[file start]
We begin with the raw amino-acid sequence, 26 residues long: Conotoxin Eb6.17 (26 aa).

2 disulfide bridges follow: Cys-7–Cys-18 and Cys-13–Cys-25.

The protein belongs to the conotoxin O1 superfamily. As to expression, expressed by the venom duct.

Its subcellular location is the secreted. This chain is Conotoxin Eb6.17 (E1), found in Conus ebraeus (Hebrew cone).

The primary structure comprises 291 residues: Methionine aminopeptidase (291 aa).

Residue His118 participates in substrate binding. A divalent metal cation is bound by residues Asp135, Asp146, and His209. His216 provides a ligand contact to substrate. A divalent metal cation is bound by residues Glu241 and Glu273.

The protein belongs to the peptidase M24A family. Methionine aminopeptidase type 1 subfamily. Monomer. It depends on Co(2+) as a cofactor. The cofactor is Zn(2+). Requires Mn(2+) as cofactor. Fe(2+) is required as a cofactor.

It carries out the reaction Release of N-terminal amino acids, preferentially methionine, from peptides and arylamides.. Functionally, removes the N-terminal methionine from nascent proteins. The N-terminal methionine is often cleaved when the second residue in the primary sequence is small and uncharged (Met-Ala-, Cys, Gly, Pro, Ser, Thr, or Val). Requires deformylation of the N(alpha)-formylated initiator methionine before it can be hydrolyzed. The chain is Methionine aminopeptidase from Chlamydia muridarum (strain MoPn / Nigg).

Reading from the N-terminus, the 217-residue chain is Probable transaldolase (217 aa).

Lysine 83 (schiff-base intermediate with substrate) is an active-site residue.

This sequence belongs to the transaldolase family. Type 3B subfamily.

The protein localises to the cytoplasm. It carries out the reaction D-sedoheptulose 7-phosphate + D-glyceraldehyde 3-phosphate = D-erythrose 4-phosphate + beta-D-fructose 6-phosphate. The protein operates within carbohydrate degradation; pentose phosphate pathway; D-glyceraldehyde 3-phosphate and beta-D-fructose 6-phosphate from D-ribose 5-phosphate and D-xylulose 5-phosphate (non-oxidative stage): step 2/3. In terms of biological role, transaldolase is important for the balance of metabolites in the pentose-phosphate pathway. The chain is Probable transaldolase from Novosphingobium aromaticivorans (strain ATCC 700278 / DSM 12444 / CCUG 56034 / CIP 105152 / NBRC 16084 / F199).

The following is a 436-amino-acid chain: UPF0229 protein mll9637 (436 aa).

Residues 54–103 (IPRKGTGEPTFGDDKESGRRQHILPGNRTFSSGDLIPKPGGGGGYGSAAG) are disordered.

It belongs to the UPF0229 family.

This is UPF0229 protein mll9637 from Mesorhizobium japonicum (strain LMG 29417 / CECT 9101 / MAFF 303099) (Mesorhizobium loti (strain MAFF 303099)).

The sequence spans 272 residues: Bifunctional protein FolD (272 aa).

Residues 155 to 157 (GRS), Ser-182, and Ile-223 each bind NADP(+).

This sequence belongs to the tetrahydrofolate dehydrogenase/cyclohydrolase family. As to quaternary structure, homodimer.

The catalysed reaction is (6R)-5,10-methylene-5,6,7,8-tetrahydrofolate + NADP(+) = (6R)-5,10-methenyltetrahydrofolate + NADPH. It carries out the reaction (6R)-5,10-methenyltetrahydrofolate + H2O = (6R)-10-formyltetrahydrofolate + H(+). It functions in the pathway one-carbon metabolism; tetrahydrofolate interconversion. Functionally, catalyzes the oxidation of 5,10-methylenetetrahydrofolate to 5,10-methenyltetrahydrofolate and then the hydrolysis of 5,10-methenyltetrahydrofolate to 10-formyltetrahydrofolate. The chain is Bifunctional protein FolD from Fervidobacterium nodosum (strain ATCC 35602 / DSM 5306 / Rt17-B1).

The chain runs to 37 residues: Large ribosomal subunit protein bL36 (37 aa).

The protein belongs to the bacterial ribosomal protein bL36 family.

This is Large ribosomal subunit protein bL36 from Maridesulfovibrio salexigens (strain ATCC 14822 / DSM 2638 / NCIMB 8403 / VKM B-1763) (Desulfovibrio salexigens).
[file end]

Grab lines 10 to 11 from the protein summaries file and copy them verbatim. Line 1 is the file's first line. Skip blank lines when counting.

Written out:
Lysine 83 (schiff-base intermediate with substrate) is an active-site residue.

This sequence belongs to the transaldolase family. Type 3B subfamily.